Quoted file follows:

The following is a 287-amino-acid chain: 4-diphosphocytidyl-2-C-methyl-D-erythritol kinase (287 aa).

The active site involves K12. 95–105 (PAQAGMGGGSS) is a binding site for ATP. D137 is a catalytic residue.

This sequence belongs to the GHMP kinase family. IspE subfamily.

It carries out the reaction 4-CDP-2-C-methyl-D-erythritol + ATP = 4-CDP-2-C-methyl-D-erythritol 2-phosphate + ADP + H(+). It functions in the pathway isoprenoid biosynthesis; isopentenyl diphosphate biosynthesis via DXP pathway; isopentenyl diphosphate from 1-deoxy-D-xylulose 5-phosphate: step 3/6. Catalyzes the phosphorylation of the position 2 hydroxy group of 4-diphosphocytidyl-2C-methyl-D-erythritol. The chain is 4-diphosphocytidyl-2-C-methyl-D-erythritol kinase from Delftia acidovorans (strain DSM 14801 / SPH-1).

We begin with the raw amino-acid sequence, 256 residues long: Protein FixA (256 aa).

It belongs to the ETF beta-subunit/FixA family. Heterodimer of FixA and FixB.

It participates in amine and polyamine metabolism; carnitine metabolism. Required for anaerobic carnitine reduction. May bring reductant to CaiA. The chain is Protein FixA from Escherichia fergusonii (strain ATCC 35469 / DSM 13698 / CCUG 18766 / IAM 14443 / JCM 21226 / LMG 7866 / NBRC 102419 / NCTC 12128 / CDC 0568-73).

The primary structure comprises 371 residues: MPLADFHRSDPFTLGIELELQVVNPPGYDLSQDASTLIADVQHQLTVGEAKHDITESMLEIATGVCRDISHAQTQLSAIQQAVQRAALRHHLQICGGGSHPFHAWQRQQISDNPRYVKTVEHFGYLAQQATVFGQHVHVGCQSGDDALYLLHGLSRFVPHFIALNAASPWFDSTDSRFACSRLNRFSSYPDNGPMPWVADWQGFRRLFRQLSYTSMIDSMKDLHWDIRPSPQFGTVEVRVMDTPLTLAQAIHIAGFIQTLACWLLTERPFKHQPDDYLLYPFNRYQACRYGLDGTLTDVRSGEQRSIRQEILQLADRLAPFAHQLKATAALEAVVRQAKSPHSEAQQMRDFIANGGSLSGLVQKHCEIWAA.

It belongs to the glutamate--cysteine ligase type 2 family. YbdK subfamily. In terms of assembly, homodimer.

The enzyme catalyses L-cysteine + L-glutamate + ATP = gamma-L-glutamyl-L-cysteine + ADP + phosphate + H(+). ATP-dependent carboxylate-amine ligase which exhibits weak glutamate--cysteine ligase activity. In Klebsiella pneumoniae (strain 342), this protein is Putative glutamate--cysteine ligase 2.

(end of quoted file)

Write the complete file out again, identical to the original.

The following is a 287-amino-acid chain: 4-diphosphocytidyl-2-C-methyl-D-erythritol kinase (287 aa).

The active site involves K12. 95–105 (PAQAGMGGGSS) is a binding site for ATP. D137 is a catalytic residue.

This sequence belongs to the GHMP kinase family. IspE subfamily.

It carries out the reaction 4-CDP-2-C-methyl-D-erythritol + ATP = 4-CDP-2-C-methyl-D-erythritol 2-phosphate + ADP + H(+). It functions in the pathway isoprenoid biosynthesis; isopentenyl diphosphate biosynthesis via DXP pathway; isopentenyl diphosphate from 1-deoxy-D-xylulose 5-phosphate: step 3/6. Catalyzes the phosphorylation of the position 2 hydroxy group of 4-diphosphocytidyl-2C-methyl-D-erythritol. The chain is 4-diphosphocytidyl-2-C-methyl-D-erythritol kinase from Delftia acidovorans (strain DSM 14801 / SPH-1).

We begin with the raw amino-acid sequence, 256 residues long: Protein FixA (256 aa).

It belongs to the ETF beta-subunit/FixA family. Heterodimer of FixA and FixB.

It participates in amine and polyamine metabolism; carnitine metabolism. Required for anaerobic carnitine reduction. May bring reductant to CaiA. The chain is Protein FixA from Escherichia fergusonii (strain ATCC 35469 / DSM 13698 / CCUG 18766 / IAM 14443 / JCM 21226 / LMG 7866 / NBRC 102419 / NCTC 12128 / CDC 0568-73).

The primary structure comprises 371 residues: MPLADFHRSDPFTLGIELELQVVNPPGYDLSQDASTLIADVQHQLTVGEAKHDITESMLEIATGVCRDISHAQTQLSAIQQAVQRAALRHHLQICGGGSHPFHAWQRQQISDNPRYVKTVEHFGYLAQQATVFGQHVHVGCQSGDDALYLLHGLSRFVPHFIALNAASPWFDSTDSRFACSRLNRFSSYPDNGPMPWVADWQGFRRLFRQLSYTSMIDSMKDLHWDIRPSPQFGTVEVRVMDTPLTLAQAIHIAGFIQTLACWLLTERPFKHQPDDYLLYPFNRYQACRYGLDGTLTDVRSGEQRSIRQEILQLADRLAPFAHQLKATAALEAVVRQAKSPHSEAQQMRDFIANGGSLSGLVQKHCEIWAA.

It belongs to the glutamate--cysteine ligase type 2 family. YbdK subfamily. In terms of assembly, homodimer.

The enzyme catalyses L-cysteine + L-glutamate + ATP = gamma-L-glutamyl-L-cysteine + ADP + phosphate + H(+). ATP-dependent carboxylate-amine ligase which exhibits weak glutamate--cysteine ligase activity. In Klebsiella pneumoniae (strain 342), this protein is Putative glutamate--cysteine ligase 2.